We had a second portion the for lunch the following day and blended it – for me, this was better, because the mushroom flavour was more intense and I’m not too fond of mushroom texture in large doses anyway.  The soured cream really helped, and I think a good dose more of that and something flavoursome (more sherry?  Or perhaps a complimentary herb or spice?) would benefit it a lot.  This was not bad, and we may try it again, but with modifications.

Who made it: A joint effort by Anna and Dan.

Recipe: “The daily cook book” by Love Food, for “September 30th”.

May 3, 2010

Celeriac and emmental soup

Filed under: starter — Tags: , , , — thinkingdan @ 9:38 pm

This tasty soup brings out the best of the flavour in celeriac.

As usual, soup looks like soup. Believe me, it was tasty.

Celeriac is a funny vegetable.  Literally, you laugh just looking at it.  It’s all knobbly and oddly coloured, clearly related to swedes and turnips.  However, as a root veg it has a very pleasant taste and smell – shockingly, it is something like celery – that is delicate and probably easy to boil out.  Soup brings this out very well.  I’d say the flavour is more pleasant than celery, perhaps because the parsnip like starchy texture is more reassuring.  This blends to a lovely thick soup that feels very satisfying to eat.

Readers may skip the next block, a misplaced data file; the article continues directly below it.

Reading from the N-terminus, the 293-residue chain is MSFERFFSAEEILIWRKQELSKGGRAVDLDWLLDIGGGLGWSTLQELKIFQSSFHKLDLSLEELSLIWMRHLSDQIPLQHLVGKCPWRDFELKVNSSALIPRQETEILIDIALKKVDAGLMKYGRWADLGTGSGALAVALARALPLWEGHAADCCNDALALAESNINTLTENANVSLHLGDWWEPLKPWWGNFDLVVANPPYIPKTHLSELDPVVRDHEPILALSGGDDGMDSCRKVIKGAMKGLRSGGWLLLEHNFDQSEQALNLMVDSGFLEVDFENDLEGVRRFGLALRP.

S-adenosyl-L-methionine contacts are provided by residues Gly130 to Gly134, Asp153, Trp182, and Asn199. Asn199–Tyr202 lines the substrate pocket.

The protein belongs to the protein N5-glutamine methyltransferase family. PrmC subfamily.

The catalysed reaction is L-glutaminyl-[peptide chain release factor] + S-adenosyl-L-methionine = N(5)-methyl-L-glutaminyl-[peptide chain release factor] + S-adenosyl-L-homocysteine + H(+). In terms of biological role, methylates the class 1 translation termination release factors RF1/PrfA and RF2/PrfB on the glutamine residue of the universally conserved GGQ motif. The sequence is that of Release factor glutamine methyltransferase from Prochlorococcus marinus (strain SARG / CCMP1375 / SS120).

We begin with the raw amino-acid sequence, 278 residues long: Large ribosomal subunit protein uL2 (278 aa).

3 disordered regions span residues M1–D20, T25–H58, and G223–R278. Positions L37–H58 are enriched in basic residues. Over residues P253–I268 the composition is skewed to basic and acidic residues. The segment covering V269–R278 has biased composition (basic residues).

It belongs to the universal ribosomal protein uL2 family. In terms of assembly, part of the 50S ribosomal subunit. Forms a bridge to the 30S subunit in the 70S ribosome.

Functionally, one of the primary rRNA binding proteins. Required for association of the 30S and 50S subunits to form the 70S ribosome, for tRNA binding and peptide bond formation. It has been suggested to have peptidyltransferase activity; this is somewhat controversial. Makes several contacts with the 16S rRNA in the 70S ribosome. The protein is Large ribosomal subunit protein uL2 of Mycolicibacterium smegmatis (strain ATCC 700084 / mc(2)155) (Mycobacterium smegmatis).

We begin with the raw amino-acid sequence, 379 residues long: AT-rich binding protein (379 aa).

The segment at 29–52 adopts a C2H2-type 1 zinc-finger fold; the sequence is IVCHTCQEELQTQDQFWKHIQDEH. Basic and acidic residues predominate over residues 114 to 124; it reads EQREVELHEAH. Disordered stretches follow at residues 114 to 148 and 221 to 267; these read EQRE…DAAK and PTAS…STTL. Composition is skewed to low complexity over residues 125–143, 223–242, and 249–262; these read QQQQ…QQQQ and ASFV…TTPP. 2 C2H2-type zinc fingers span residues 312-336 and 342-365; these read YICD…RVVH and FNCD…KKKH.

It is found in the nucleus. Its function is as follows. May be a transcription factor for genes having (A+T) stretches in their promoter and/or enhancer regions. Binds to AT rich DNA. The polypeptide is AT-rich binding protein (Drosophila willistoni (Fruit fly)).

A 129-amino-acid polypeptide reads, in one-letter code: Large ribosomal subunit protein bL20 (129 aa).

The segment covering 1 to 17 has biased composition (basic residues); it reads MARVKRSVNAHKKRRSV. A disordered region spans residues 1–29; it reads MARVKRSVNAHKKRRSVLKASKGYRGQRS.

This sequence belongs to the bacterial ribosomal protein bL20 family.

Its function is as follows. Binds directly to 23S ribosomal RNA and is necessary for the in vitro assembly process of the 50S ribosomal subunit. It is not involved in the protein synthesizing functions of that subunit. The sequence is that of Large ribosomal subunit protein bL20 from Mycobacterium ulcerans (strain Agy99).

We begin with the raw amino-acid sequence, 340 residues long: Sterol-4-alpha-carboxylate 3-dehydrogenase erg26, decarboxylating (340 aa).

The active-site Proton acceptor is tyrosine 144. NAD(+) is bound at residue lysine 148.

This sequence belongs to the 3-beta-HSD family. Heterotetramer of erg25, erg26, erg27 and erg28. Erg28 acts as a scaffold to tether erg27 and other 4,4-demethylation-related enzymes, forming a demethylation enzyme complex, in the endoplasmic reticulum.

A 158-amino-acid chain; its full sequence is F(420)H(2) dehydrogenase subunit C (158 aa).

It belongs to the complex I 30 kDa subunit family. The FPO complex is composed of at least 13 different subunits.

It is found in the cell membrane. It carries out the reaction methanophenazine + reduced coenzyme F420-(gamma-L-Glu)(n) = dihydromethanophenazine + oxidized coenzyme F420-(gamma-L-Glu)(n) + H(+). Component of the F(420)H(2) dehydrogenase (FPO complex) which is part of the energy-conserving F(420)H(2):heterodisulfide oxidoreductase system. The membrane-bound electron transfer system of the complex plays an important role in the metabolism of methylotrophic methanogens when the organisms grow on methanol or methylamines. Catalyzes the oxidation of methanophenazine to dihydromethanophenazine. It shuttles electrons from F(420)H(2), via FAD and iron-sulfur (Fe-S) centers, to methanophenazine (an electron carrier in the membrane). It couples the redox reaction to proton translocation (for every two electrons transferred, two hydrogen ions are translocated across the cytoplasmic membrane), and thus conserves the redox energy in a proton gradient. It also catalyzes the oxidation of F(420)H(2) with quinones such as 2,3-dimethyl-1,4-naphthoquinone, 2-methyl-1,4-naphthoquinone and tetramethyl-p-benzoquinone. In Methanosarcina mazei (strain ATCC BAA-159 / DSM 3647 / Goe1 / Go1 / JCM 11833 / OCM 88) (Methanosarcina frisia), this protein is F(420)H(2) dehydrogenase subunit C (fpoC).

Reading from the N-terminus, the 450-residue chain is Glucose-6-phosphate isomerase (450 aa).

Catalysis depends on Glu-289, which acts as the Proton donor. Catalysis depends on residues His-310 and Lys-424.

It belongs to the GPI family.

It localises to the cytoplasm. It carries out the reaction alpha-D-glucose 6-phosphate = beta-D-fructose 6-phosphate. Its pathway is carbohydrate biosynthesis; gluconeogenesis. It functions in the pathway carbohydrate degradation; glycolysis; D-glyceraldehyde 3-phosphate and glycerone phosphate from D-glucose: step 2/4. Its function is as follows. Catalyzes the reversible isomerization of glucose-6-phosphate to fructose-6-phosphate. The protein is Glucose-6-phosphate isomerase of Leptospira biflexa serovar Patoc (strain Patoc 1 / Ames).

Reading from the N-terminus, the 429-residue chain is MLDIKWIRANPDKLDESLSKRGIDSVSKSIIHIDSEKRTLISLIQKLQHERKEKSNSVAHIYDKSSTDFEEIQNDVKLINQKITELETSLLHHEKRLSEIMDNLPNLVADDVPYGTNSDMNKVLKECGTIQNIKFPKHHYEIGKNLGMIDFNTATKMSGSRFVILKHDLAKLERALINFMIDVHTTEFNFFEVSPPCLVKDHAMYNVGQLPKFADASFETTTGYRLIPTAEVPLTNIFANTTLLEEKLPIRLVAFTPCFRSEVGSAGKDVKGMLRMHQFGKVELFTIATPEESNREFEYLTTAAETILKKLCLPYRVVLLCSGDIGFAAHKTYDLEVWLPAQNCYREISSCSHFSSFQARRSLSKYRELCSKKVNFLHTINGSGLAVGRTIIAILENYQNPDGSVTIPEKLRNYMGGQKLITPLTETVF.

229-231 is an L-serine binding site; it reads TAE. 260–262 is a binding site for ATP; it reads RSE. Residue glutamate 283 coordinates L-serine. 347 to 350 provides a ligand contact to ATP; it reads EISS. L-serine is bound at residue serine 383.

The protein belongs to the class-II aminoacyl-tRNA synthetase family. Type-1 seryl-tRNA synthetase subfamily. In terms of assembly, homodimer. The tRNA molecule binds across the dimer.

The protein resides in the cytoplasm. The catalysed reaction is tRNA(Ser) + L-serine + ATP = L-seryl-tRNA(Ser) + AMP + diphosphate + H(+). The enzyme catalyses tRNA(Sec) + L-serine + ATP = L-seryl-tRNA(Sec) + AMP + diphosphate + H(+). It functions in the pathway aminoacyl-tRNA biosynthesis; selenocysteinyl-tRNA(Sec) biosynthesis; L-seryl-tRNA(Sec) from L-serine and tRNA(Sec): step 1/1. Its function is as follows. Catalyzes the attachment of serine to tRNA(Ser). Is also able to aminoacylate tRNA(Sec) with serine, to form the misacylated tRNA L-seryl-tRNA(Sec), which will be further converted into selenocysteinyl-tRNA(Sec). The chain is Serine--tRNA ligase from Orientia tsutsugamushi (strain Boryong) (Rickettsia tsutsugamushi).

The emmental didn’t really add anything here and could be replaced by most cheeses – vegetable stock is the main secondary flavour.  I’d consider gentle spices but you’d have to be careful not to crowd out the celeriac.

Very tasty, we’d try this again.

Who made it: Anna and Dan jointly.

Recipe: “the complete vegetarian cookbook” by Sarah Brown, page 154.